A term coined by the British economist Kate Raworth (London, 1970) and developed in her book “Doughnut Economics: Seven Ways to Think Like a 21st Century Economist” (2017), in which she proposes a new humanistic-based economic model, which no longer seeks wealth at the cost of environmental and social-justice ceilings.
The Doughnut is a space defined by two concentric rings: an outer ring that delimits the ecological ceiling, i.e. the fundamental biophysical processes that cannot be exceeded if we wish to guarantee the planet’s stability (climate change, loss of biodiversity, etc.), and an inner ring that delimits the essential needs for life that any human being must be guaranteed (health, education, housing, etc.).
According to Kate Raworth, the Doughnut represents the space in which the economy must operate so that the areas concerned can thrive, i.e. become socially fair (guaranteeing social minimums for all) and ecologically safe (without exceeding the ecological ceiling).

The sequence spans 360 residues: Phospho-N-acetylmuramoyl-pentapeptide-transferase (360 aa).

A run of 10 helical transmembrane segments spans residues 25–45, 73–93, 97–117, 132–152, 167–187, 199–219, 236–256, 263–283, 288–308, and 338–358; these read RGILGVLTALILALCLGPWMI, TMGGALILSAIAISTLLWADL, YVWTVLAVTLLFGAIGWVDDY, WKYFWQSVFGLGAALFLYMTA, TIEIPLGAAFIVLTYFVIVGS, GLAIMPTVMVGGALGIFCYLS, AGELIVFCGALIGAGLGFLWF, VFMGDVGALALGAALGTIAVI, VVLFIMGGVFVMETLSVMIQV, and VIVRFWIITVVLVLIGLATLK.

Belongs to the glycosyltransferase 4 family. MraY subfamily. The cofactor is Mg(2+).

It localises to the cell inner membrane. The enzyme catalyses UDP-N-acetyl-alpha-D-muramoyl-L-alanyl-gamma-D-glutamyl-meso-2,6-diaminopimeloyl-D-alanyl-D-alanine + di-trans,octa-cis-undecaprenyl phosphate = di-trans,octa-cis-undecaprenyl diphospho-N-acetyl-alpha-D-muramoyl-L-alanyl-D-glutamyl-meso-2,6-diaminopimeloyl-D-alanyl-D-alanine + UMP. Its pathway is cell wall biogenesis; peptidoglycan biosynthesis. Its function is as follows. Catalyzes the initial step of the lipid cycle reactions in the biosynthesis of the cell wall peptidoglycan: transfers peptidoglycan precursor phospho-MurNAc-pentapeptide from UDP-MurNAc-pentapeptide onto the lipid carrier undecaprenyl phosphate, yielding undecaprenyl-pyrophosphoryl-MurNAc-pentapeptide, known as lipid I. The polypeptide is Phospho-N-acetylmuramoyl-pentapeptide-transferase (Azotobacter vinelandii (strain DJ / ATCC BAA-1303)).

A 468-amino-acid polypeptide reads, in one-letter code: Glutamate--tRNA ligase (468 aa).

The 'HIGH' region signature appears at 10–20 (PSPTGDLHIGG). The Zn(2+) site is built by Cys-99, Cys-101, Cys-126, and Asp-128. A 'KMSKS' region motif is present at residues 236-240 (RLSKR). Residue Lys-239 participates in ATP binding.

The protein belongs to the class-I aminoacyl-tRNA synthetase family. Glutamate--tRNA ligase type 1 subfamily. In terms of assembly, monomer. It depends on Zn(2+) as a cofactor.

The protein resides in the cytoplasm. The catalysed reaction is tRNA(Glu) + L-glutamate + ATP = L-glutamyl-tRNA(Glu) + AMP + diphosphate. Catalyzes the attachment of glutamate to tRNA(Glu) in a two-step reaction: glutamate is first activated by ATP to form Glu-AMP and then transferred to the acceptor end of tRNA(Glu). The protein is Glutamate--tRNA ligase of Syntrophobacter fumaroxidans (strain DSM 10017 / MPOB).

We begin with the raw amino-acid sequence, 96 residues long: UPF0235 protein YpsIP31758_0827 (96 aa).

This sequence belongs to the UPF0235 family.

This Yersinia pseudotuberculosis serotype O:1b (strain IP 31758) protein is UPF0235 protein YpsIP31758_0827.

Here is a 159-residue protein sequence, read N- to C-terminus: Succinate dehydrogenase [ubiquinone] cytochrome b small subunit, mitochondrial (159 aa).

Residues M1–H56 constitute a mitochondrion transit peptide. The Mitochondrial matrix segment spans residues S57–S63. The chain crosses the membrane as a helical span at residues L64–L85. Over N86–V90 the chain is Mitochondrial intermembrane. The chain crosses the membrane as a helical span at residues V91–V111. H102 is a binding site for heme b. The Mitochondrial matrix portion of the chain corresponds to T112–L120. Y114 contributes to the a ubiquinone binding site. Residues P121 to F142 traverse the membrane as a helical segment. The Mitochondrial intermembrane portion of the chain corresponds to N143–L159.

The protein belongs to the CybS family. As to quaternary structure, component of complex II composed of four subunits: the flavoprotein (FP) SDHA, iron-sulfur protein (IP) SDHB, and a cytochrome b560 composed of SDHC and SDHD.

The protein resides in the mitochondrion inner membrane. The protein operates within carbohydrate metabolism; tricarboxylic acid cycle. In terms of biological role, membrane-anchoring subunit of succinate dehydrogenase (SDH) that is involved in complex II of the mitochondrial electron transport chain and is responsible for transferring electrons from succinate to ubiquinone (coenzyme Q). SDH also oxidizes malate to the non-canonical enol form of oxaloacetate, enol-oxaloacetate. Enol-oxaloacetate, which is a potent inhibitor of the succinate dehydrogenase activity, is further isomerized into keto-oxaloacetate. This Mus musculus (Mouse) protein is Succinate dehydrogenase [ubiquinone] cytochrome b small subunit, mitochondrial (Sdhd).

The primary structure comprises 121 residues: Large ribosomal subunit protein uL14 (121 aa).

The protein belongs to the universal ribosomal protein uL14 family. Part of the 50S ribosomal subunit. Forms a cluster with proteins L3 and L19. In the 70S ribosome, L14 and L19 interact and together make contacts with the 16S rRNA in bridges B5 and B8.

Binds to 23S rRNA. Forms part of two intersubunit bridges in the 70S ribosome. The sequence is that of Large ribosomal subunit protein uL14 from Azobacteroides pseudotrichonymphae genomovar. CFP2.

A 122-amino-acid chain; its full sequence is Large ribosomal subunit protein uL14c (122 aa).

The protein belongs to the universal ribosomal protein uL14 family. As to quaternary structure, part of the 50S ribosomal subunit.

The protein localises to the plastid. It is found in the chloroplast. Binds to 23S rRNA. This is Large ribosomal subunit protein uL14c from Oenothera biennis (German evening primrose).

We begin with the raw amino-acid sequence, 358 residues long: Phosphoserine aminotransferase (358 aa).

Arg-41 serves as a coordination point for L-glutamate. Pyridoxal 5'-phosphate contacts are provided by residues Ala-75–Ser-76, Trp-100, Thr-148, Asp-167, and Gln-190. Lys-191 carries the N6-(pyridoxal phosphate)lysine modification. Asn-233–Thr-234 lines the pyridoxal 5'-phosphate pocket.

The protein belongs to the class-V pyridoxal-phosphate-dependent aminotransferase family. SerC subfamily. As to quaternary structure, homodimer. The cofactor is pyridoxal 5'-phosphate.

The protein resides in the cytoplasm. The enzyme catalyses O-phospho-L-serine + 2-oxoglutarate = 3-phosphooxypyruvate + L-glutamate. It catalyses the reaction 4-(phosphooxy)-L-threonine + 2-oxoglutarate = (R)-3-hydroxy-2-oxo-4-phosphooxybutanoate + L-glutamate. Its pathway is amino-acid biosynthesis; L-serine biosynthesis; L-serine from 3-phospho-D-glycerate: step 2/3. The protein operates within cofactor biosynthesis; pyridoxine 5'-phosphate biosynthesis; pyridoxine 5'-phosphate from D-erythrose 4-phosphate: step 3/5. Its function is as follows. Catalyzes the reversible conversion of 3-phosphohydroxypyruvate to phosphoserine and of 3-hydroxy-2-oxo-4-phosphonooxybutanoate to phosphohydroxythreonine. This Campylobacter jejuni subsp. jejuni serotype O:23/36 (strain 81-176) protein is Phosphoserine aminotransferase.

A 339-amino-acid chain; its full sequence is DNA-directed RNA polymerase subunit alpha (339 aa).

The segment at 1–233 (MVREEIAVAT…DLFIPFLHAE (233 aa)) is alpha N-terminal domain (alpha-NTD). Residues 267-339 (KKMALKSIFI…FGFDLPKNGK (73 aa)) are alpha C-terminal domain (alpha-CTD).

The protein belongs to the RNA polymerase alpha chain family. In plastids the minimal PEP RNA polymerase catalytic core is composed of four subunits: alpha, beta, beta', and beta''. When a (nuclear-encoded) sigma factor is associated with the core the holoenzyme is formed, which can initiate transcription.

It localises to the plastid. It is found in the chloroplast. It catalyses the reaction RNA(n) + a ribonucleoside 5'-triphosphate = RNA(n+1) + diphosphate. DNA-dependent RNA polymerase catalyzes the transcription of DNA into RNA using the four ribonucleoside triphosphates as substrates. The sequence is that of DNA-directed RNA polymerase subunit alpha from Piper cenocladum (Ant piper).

The social aspects of the inner ring are derived from the social priorities established in the Sustainable Development Goals (UN, 2015),
while the biophysical aspects of the outer ring are derived from the scientific theory of Planetary Limits (Rockström et al., 2009; Steffen et al., 2015), which quantifies the degree to which various biophysical processes that are fundamental for the stability of the planet are being exceeded, reaching the conclusion that current economic growth puts the habitability of the planet at risk.